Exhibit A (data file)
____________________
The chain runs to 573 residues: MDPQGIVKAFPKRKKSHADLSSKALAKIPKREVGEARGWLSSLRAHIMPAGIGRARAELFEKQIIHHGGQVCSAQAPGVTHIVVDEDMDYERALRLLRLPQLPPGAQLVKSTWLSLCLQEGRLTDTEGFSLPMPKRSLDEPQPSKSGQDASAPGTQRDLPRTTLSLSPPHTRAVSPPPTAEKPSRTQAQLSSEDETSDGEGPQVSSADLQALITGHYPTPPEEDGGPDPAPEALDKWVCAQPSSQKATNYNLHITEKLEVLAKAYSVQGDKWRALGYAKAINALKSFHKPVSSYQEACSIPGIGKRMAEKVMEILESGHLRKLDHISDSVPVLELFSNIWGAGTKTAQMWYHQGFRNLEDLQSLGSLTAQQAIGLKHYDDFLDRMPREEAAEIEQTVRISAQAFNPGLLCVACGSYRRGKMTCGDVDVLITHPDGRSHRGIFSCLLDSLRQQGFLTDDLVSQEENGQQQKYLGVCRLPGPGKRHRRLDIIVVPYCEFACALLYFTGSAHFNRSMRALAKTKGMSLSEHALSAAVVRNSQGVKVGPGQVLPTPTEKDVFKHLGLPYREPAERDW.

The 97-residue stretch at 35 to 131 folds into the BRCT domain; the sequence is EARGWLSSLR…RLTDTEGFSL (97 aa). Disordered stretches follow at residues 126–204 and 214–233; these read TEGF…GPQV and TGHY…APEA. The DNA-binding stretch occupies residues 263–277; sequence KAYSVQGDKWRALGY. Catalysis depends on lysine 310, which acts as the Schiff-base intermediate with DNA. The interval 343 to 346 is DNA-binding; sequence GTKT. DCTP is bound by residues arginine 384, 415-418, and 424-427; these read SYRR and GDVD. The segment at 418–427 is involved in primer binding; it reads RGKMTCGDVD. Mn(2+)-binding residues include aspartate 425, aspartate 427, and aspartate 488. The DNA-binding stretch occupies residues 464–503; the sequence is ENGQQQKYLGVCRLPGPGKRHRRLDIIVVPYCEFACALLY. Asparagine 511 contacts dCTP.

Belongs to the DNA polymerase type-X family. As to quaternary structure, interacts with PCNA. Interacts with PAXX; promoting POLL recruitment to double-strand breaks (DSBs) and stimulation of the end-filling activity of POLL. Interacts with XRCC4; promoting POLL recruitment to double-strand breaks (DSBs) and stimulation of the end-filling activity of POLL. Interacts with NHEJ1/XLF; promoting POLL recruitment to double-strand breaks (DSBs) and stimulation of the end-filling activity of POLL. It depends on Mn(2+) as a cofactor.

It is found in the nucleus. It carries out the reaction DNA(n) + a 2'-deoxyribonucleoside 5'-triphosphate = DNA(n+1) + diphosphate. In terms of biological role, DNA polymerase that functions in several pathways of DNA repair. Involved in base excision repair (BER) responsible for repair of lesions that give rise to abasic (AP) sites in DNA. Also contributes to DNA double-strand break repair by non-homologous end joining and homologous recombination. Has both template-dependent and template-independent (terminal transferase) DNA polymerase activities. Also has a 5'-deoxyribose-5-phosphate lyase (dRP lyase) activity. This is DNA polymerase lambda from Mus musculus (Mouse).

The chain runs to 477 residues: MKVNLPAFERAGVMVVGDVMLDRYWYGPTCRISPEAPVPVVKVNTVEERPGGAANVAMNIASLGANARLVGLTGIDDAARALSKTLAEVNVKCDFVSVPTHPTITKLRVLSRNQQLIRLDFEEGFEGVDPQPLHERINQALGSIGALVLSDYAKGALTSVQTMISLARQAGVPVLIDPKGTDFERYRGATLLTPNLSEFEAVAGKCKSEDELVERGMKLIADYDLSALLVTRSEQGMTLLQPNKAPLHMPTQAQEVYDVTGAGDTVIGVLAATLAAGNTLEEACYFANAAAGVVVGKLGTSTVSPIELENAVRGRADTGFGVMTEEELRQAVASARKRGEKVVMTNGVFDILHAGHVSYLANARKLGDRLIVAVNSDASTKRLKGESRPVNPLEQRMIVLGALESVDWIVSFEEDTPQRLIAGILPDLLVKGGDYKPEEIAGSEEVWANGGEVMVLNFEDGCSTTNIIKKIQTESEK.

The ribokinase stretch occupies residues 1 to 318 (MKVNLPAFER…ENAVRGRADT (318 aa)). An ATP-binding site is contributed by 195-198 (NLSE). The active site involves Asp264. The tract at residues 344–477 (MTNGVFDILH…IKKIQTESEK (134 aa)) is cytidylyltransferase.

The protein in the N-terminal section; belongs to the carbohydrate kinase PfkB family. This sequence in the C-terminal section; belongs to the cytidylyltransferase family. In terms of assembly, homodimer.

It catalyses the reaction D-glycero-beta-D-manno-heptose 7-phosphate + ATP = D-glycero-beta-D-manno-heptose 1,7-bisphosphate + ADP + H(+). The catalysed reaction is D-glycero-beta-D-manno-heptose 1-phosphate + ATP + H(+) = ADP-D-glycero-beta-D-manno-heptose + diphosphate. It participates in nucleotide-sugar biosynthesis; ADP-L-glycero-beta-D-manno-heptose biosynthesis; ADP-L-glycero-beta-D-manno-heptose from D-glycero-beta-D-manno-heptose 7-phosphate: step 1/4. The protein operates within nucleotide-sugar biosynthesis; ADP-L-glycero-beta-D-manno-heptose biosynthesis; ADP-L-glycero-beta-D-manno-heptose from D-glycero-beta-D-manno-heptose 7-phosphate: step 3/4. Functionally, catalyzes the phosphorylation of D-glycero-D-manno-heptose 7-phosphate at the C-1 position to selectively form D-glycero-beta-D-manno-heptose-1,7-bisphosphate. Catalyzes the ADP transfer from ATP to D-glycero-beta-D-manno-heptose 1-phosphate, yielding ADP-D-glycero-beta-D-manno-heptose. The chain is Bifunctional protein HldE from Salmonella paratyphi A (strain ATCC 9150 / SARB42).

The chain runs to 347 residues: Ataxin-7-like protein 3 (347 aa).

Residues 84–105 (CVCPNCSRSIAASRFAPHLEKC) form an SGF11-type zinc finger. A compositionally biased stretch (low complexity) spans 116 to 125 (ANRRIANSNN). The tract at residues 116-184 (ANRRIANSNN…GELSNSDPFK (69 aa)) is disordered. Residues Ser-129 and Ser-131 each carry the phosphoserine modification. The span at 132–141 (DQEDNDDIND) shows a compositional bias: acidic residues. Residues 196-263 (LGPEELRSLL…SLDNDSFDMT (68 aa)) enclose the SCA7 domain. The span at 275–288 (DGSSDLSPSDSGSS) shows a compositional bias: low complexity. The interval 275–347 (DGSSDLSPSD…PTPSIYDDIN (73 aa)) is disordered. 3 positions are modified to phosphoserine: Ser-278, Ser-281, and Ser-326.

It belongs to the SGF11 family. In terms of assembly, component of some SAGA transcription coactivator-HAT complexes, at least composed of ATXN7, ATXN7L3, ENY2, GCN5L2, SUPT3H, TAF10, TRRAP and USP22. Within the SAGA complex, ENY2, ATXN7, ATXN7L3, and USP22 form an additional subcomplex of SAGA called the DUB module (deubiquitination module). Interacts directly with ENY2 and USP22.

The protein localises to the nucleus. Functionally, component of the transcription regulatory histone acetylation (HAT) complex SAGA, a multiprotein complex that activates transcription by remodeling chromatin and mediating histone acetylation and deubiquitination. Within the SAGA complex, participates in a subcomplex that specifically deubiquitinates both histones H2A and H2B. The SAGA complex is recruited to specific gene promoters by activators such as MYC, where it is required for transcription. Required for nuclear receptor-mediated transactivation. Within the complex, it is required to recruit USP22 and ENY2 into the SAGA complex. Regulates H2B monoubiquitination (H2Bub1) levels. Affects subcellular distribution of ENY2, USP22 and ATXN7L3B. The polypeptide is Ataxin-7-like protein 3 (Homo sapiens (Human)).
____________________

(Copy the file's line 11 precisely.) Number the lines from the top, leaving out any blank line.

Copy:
It belongs to the SGF11 family. In terms of assembly, component of some SAGA transcription coactivator-HAT complexes, at least composed of ATXN7, ATXN7L3, ENY2, GCN5L2, SUPT3H, TAF10, TRRAP and USP22. Within the SAGA complex, ENY2, ATXN7, ATXN7L3, and USP22 form an additional subcomplex of SAGA called the DUB module (deubiquitination module). Interacts directly with ENY2 and USP22.